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For the owner of a business, there are few things worse than getting divorced. Whether your business interests are in partnerships, as a sole trader or shareholdings in private companies, they can all be seriously affected by a divorce – which, despite the statistics showing that more than a third of all marriages will end this way, is often not something people anticipate or plan for.

This issue came to the fore again earlier this year when Amazon founder Jeff Bezos and his wife MacKenzie announced they were to divorce, bringing his entire ownership stake in the company into question.

Of course, not many couples have business interests like the Bezos, but they are often of significant value. The big questions are, do they form part of the property of the marriage, how much are they actually worth, and could the divorce endanger your control of the business?

Alexis Harper and James McGregor of Harper Macleod

Is the business interest matrimonial property?

In broad terms, the Family Law (Scotland) Act 1985 defines matrimonial property as anything acquired during a marriage, whether it be in either parties’ name or in joint names, which was in existence at their date of separation (known as the relevant date). This excludes assets inherited or gifted to the parties by a third party.

If the business was acquired or commenced after the marriage but before the relevant date, it will be matrimonial property.

The matter can be complex, however, in a situation where a business starts as outwith the pool of matrimonial property but then changes its character or structure during the marriage.

This change could have the effect of converting a non-matrimonial asset into matrimonial property. A basic example would be a sole trader who held their business prior to marriage but incorporates their business into a company during the marriage. The interest in the company would be matrimonial property albeit that an argument could be put forward to try to mitigate the impact on the business owner.

A business can be restructured in many ways, with even simple changes to the shareholding structure of a company affecting how a business asset would be treated on divorce. The question of whether a restructure converts the asset into matrimonial property is not always straightforward. If a business owner is considering a restructure of their business, it is vital that they consider with their advisers the impact of that restructuring on how the asset would be treated on divorce.

Valuation of a Business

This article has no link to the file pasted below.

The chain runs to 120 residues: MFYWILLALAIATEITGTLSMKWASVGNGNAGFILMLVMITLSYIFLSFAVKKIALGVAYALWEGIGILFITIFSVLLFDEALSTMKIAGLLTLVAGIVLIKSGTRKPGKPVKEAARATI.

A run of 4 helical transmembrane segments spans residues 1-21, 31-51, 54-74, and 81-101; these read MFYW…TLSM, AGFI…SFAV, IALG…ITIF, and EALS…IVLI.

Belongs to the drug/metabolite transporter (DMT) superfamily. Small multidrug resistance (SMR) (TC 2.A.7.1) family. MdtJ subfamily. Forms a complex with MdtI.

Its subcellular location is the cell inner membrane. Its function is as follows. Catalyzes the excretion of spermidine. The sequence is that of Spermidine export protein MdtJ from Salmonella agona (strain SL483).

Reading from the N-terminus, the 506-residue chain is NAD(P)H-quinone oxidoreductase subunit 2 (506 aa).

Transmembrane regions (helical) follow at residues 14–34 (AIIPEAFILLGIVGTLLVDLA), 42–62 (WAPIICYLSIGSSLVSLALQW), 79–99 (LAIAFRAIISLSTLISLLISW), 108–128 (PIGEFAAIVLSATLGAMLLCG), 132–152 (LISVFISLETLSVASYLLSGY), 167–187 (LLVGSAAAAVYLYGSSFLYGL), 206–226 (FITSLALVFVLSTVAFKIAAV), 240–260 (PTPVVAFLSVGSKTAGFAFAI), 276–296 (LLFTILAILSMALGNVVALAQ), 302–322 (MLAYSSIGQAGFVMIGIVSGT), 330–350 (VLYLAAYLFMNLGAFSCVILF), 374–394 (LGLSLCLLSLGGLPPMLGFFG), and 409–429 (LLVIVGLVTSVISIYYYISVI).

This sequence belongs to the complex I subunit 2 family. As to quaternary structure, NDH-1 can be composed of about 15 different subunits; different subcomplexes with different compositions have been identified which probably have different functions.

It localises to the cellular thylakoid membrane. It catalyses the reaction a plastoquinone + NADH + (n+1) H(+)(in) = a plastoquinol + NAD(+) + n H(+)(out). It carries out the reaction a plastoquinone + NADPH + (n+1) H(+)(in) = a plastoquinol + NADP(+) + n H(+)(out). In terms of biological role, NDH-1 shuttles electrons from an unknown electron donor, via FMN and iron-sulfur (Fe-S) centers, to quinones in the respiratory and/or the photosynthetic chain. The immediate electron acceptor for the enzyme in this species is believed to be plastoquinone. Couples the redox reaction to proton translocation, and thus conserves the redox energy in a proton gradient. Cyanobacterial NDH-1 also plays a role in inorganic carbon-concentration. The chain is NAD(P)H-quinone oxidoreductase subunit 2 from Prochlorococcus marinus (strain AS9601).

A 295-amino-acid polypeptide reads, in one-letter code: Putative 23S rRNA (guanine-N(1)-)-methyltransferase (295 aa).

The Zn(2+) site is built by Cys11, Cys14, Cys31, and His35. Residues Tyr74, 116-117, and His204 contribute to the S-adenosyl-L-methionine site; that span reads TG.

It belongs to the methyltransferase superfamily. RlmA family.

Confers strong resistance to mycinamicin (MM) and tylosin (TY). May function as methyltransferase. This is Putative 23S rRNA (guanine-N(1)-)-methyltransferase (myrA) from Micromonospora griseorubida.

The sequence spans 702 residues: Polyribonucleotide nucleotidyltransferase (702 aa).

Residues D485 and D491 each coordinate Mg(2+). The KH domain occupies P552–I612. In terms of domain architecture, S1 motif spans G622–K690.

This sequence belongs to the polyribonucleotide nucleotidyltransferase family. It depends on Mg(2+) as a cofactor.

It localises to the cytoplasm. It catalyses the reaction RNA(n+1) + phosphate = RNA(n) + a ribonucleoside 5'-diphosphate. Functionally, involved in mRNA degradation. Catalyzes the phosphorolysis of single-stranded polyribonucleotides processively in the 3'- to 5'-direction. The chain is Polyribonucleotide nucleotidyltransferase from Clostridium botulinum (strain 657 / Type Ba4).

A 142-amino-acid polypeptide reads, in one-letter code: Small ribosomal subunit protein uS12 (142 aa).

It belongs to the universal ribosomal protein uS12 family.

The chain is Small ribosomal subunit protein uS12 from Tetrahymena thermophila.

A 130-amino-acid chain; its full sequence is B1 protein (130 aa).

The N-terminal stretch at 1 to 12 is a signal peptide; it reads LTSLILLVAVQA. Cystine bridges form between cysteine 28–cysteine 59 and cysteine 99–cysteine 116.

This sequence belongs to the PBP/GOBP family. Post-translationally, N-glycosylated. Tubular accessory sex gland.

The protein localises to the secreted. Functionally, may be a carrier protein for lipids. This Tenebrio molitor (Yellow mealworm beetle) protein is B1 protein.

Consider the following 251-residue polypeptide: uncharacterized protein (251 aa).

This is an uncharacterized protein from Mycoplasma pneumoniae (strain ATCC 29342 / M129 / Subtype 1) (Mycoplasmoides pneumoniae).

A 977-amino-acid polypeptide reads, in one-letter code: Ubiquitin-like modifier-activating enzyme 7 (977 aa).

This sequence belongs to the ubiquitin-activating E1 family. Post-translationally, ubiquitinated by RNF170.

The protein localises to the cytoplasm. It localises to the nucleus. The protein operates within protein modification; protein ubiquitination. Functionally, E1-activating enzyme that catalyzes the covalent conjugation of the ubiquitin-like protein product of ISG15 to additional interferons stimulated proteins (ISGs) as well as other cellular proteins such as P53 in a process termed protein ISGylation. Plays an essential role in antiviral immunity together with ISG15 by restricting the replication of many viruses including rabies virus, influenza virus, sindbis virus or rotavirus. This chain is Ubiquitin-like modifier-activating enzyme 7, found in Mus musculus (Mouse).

Valuing businesses is very specialised, particularly on divorce. While the accountant for a company can put forward an initial broad brush valuation of the business, generally an independent expert will be instructed to prepare a valuation with information and documentation provided by the company accountant.

Some things to consider

• A pre-nuptial or post nuptial agreement can be useful in getting the agreement of your spouse not to make claims against the business.

• Consider carefully if you wish to involve your spouse in the business. It may be tempting, particularly if you have been advised to do so for tax purposes, however their involvement will have implications on divorce both from an employment law point of view (if they are an employee) and a family law point of view if they have contributed financially/non-financially to the business itself.

• Where your spouse is a shareholder or partner in the business, if you have not put in place a shareholders’ agreement or partnership agreement and the personal relationship with your spouse deteriorates, then decision-making in relation to your business can become fraught with difficulties. We have seen situations where a disgruntled spouse who has an interest in the business can hold their spouse to ransom or prevent a sale of the business. Putting in place appropriate documentation “in the good times” can avoid issues if the personal relationship deteriorates.

• Business owners require specialist input in divorce proceedings – ensure you instruct a specialist family lawyer, preferably at a firm which can call on a corporate law specialist and an experienced forensic accountant.

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Dominic Levent Solicitors
Phone: 020 8347 6640
cash, check, credit card, invoice

1345 High Rd
London, London N20 9HR

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